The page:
Wednesday, July 28, 2004

Grieving mother urges speed limit



By Travis Gettys
Enquirer contributor

FORT WRIGHT - A cross marks the spot where 19-year-old Beth Wondrely was killed Feb.8 as she rounded an icy curve on Kyles Lane, striking another car head-on.

Her mother, Pat Wondrely of Fort Mitchell, pleaded Tuesday night with members of Kenton County Fiscal Court to lower the speed limit there until repairs can be made to accommodate heavy traffic expected with increased commercial development.

Kenton County commissioners voted unanimously to ask the Kentucky Transportation Cabinet to reduce the speed limit on Kyle's Lane from Highland Avenue to Ky. 17, from 35 mph to 25 mph.

Although Kyles Lane is a state route, Fort Wright police are responsible for enforcing laws because its entire length runs within city limits.

"The City of Fort Wright simply does not have enough police resources ... to enforce what we see as an artificially low speed limit," said city administrator Larry Klein.

City officials disagreed with the proposal, saying it won't correct a fundamental problem with the road - a four-foot high hump that needs to be graded to improve sight lines on the curve where Wondrely died.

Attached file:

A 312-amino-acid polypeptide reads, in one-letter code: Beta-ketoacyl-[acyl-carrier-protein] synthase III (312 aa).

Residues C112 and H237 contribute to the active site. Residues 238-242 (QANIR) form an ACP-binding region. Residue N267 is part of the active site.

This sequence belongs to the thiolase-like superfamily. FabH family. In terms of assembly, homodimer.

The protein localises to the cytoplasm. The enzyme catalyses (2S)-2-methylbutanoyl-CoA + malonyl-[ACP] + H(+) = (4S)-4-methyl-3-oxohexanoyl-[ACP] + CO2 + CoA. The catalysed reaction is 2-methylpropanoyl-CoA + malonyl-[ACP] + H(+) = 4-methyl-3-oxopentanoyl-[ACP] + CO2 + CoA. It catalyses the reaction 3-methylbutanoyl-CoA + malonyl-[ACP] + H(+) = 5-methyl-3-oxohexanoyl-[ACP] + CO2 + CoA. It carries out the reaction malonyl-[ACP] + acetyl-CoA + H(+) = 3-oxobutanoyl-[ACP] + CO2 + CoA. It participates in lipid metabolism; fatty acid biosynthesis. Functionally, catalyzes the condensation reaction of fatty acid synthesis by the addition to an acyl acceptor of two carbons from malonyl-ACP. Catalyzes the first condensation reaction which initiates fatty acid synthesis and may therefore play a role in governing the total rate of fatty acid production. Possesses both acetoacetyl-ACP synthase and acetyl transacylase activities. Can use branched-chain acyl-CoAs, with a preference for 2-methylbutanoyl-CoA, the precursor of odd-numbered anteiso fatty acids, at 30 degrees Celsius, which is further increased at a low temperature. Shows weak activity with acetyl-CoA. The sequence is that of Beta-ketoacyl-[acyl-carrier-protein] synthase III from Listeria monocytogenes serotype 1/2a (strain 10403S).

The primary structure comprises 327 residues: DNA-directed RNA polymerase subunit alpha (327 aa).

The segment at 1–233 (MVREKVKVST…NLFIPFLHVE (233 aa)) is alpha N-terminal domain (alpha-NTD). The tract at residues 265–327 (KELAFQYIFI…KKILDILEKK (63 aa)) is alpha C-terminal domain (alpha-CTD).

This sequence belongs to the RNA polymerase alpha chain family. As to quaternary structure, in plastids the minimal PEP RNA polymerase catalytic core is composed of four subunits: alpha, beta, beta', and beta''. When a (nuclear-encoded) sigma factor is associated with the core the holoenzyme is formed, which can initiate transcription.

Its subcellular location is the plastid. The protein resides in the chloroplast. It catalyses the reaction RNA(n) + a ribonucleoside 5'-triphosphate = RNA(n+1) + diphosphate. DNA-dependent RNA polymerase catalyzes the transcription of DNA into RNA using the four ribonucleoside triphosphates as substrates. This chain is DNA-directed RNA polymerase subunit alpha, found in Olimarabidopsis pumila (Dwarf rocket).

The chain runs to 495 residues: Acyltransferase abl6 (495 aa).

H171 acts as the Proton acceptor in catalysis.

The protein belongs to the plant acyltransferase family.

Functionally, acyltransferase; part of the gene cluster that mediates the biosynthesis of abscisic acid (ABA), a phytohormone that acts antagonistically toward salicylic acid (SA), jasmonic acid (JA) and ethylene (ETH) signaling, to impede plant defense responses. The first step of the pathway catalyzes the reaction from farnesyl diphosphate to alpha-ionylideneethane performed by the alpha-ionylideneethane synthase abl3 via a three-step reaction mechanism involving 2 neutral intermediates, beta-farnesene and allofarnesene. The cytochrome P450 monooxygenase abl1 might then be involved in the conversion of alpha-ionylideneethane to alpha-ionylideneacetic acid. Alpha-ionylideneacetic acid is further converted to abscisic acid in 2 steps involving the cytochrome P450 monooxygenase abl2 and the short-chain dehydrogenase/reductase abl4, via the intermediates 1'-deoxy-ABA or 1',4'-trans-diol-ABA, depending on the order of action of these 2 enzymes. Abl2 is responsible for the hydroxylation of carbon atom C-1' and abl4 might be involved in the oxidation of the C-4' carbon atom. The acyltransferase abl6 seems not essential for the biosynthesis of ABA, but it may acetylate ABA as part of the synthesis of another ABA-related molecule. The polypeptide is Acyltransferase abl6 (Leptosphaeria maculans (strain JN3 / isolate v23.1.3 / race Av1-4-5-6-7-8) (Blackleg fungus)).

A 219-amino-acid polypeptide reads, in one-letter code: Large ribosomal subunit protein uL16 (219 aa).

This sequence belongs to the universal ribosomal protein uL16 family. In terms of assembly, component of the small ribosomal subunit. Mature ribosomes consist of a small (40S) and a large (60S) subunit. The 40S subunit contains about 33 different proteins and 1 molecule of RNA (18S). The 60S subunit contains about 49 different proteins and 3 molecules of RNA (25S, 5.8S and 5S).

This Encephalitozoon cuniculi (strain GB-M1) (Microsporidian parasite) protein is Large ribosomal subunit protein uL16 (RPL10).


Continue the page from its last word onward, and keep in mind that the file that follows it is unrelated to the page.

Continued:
That work is to be done under the terms of a settlement of a lawsuit filed by developer Ralph Jump against the Northern Kentucky Area Planning Commission, which had turned down his proposal for a housing development off Kyle's Lane.

Under the settlement, the road will be regraded and Jump will be allowed to begin work on a long-stalled 14-home subdivision. Because the planning commission is an arm of county government, county taxpayers must pay for the work.

Jump objected to the reduced speed limit, saying that removing the hump would make it safer for vehicles exiting his proposed subdivision.

Fort Wright police, in a study conducted two weeks ago, that found 99 percent of drivers on Kyles Lane travel above the posted speed limit.

"Merely posting the speed limit will not make those 99 percent of people drive 25 miles per hour," Klein said.

"We can't have people sit there all day - it'd give people a false sense of security," he said.

Although she is unsure if lower speeds would have spared her daughter's life, Pat Wondrely is glad she became involved in efforts to reduce the posted speed limit.

She recently met Jamie Venters, a passenger in the car struck by Beth Wondrely who had written her a letter in March, to which the grieving mother couldn't respond.

"I'm glad that it gave me the impetus to pick up the phone and call Jamie," said Pat Wondrely, hugging the young woman. "God works in strange ways."




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